Bill would permit some natural gas pooling
WHEELING – Not ready to call the measure “forced pooling,” Corky Demarco said the bill now under consideration by the West Virginia Senate would allow some unleased land to be included in drilling units.
“This does not allow someone to force you into a unit if you refuse to sign a lease. This just allows minerals whose owners are unknown or cannot be found to be included,” said Demarco, executive director of the West Virginia Oil and Natural Gas Association.
Two years ago, Demarco and other industry leaders advocated a bill that would have permitted forced pooling, which is now illegal for Marcellus shale drilling in West Virginia. This concept would allow natural gas drillers to draw gas from land they have not leased.
For example, if all of your neighbors have signed leases with a particular drilling company but you refuse, you could be forced to allow your land to be used by gas drillers for the development of your neighbors’ gas by placing your land into the drilling unit. The pooling provision would require gas companies to pay pooled property owners royalties comparable to those paid to their neighbors, but they would not receive any lease money.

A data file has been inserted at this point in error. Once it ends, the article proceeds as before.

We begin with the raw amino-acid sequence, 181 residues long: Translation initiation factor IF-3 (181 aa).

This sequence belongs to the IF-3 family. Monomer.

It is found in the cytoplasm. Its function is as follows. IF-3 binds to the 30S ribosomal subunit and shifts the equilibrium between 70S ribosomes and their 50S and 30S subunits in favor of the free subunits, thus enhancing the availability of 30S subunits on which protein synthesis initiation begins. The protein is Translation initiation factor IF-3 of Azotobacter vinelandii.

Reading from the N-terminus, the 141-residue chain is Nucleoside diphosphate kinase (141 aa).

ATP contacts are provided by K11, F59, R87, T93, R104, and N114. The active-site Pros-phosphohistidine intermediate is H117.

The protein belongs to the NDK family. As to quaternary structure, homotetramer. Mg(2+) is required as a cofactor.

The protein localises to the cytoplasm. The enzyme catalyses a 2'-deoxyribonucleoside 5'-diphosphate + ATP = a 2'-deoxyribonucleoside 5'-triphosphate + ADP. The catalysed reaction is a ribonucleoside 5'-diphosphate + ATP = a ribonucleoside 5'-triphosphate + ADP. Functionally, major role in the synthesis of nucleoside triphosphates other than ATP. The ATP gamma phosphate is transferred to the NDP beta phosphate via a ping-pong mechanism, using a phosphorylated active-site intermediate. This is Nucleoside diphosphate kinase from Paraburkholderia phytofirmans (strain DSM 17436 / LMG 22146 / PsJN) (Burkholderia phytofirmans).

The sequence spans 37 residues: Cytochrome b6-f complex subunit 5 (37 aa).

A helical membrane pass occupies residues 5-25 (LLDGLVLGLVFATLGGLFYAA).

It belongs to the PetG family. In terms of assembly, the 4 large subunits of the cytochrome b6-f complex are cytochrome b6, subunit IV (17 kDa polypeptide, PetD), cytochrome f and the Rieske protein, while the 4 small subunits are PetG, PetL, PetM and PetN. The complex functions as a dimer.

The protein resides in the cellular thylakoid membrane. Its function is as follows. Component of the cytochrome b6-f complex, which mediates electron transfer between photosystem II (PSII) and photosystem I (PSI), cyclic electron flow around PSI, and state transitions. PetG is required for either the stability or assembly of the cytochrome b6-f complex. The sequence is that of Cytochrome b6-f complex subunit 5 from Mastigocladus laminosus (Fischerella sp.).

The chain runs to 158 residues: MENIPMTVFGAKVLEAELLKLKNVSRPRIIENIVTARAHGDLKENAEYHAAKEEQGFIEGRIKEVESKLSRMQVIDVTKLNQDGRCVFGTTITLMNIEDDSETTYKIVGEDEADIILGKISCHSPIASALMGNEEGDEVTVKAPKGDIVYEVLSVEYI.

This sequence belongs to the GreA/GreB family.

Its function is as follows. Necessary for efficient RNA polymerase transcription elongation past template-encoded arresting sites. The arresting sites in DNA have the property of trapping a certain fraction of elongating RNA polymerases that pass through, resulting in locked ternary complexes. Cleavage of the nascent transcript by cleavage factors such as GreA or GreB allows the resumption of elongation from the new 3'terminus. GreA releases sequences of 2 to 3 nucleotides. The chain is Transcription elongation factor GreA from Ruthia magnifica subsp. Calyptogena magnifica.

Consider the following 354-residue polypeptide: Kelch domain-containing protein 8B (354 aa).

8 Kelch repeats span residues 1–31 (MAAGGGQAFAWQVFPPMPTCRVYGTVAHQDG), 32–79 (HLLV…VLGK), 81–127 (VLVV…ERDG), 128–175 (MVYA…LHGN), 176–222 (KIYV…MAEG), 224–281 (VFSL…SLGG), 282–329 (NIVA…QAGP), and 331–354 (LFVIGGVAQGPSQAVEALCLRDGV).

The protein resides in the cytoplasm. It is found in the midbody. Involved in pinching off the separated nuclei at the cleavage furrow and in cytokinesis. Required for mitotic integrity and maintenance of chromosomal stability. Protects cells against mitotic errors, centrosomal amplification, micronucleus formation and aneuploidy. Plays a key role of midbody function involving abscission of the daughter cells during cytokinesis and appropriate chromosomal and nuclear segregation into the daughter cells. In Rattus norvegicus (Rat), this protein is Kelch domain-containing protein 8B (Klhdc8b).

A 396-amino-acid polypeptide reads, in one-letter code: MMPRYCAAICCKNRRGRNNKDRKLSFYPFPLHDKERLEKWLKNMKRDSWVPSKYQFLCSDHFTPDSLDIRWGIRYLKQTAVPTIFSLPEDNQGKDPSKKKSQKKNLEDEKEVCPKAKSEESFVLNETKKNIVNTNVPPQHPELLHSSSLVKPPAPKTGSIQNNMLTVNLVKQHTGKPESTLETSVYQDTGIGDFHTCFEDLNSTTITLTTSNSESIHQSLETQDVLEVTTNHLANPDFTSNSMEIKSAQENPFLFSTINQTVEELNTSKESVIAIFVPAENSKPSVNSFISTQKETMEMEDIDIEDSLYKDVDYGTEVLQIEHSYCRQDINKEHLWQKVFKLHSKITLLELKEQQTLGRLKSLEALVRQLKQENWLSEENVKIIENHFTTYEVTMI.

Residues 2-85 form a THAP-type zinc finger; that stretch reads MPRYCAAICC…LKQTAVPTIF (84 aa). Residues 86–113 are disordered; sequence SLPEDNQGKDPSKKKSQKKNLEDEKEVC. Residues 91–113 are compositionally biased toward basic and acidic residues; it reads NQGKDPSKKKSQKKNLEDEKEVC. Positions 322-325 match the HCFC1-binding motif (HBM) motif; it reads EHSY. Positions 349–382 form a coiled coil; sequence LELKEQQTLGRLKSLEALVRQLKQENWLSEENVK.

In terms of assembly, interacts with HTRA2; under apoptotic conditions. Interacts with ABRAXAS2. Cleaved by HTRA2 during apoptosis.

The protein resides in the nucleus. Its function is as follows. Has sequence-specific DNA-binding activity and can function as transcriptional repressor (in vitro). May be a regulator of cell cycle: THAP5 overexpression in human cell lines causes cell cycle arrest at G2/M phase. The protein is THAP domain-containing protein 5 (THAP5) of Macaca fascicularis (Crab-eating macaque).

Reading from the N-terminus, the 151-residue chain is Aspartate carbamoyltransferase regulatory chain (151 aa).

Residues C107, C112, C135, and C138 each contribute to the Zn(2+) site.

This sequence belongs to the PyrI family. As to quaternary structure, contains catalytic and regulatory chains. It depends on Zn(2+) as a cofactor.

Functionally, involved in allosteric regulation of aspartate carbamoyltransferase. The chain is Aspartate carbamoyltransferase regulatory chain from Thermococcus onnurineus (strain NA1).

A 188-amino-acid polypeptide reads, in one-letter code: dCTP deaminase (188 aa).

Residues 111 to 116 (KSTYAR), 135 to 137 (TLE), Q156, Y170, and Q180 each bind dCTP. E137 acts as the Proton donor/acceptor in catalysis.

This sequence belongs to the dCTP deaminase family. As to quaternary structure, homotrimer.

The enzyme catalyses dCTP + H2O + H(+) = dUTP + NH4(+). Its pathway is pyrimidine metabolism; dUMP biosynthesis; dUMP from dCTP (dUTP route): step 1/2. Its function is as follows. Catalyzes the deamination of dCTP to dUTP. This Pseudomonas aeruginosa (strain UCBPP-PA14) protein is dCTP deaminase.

The Legislature ultimately decided against forced pooling in 2011 after many landowners voiced concerns about losing their ability to negotiate better lease deals with the gas companies.
Demarco emphasized that Senate Bill 616, introduced by Sen. Brooks McCabe, D-Charleston, is not focused on forcing unwilling landowners into drilling units. He said there are a number of mineral tracts throughout the state whose owners cannot be found.
“If I have a lease for 10 people in an area, but we can’t find the owner for one tract of minerals, it is hard to drill in that area,” Demarco said. “This is a major issue in West Virginia because some of these people cannot be found.”
Demarco said any royalties drawn from drilling on property whose owners cannot be identified would be placed into an escrow account to be held until the owner is found.
Uncertain as to how much support there may be for the bill, Demarco said he is obligated to try to help his industry proceed as much as he can.
“You can’t hit the baseball out of the ballpark unless you swing,” he added.